Alexander Neef: listening to music Photo by Bo Huang.

Alexander Neef: listening to music

Jenna Simeonov

One of Canada’s best sets of ears belongs to Alexander Neef, General Director of the Canadian Opera Company. He’s an impressive source when it comes to classical music recordings, and until recently he had a wall-to-wall library of CDs collected over his lifetime. “I probably gave between 2500 to 3000 CDs to the COC, because I thought those recordings…I knew quite well all of them would be great for the [COC Ensemble Studio] to use.”

Listening to singers is something he has been doing since his childhood, starting simply with what he heard on the radio. “I taped a lot from the radio, you know, the operas from Bayreuth in the summer, the operas form Salzburg in the summer, and all kinds of stuff, I’d just tape it off the radio. I still have boxes of tapes at my parents’ house.”

His childhood introduction to music was seamless and organic. “When you’re my age and you grew up in Germany, there was a very easily accessible basic music education outside of school.” Smaller specialty schools offered a curriculum in music, and Neef credits these learning experiences for sparking his musical interest. “I have photos of myself singing in kindergarten,” he remembers.

Building a collection

Neef says that he “just happened to like classical music,” and one of the first recordings that he remembers listening to was The Magic Flute (Highlights), the second recording by Herbert von Karajan; “My parents gave that to me.” Listening to music on the radio still appealing for Neef, but as the age of the compact disc emerged, his library of recordings began to grow.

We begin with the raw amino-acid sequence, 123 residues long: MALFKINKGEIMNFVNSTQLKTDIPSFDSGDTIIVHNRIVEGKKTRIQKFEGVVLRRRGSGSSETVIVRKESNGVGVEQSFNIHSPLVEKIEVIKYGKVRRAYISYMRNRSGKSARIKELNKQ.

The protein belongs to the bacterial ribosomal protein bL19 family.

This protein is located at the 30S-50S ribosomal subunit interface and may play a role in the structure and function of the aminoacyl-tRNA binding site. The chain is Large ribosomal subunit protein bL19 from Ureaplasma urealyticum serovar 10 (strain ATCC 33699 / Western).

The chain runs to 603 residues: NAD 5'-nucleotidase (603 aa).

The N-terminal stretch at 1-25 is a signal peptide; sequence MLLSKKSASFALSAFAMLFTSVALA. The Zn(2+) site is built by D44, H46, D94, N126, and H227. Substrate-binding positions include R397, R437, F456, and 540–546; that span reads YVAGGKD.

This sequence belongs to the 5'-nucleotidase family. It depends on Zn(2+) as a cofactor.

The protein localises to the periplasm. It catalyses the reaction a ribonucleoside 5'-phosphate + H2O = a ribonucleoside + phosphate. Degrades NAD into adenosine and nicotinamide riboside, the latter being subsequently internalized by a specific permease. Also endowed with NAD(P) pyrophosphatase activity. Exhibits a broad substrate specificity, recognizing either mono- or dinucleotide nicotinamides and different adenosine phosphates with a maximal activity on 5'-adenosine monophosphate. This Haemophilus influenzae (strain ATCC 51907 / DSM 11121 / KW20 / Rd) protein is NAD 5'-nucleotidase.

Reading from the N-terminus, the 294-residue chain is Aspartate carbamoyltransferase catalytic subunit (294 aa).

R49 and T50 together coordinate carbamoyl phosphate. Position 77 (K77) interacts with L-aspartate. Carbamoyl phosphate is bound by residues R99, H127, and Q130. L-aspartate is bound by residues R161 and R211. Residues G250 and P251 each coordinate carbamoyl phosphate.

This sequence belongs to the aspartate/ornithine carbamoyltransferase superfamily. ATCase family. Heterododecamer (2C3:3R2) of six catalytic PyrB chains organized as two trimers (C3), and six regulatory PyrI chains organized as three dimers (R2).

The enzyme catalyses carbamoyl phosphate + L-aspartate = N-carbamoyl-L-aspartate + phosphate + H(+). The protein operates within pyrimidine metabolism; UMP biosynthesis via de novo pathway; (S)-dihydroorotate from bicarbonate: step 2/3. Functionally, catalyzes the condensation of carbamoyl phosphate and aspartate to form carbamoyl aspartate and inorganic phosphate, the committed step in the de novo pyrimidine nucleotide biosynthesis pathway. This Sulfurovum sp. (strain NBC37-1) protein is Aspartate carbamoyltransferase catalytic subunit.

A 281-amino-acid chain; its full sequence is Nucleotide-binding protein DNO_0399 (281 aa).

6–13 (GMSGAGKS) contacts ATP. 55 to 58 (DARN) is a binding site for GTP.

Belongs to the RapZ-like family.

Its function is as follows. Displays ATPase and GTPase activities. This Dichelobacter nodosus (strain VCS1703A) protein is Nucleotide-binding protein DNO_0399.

Karajan had become an “early hero” for Neef, and his recording of Der Rosenkavalier was the first CD that he bought for himself. “You don’t really know why you’re interested in something sometimes. With recordings, sometimes the cover speaks to you or something. So that was my first, and then after that I bought many, many, many, many more.”

Perhaps because his own recording collection grew in the form of compact discs, Neef is fascinated by the current resurgence of vinyl. “The funny thing about vinyl is that it kind of disappeared when the CD came out. But a CD was never the better sound, because of the compressed data - it never had the range. Obviously the problem with vinyl is that the records wear out at some point. But a good vinyl, well-made and well-recorded, has way superior sound to a CD.”

For Neef, old records are an important part of his library, even if he does listen to them on CD; he’s a collector of the award-winning remasterings by sound engineer Ward Marston. “I am also now much less interested in listening to recordings of people that I can hear live; I’m way more interested in listening to people on record that I can’t actually hear live anymore. So I’m getting more and more interested in old, older, and very old recordings.”

He’s passionate about historical recordings as a means to understand singers and vocal aesthetics of previous generations. Listening to records from the first decades of the 20th century require some “acceptance” of the technical limitations of early recording equipment. Neef is fascinated by the fact that early technology offered “no opportunity for manipulation; they could just do one take. Or, they could do several takes but they could not cut and paste it together; it was just what it was.”

Not just the performances, but the legacies of some early 20th-century singers were left in the hands of early recording technology. It was so limited, says Neef, “that some voices just sound terrible.” There were exceptions, notably Enrico Caruso, who sounded good on a gramophone. “The way his voice vibrated, and the overtones and all that, it just reproduced well. There are other tenors of that time that initially were way more famous than Caruso that just didn’t record well.”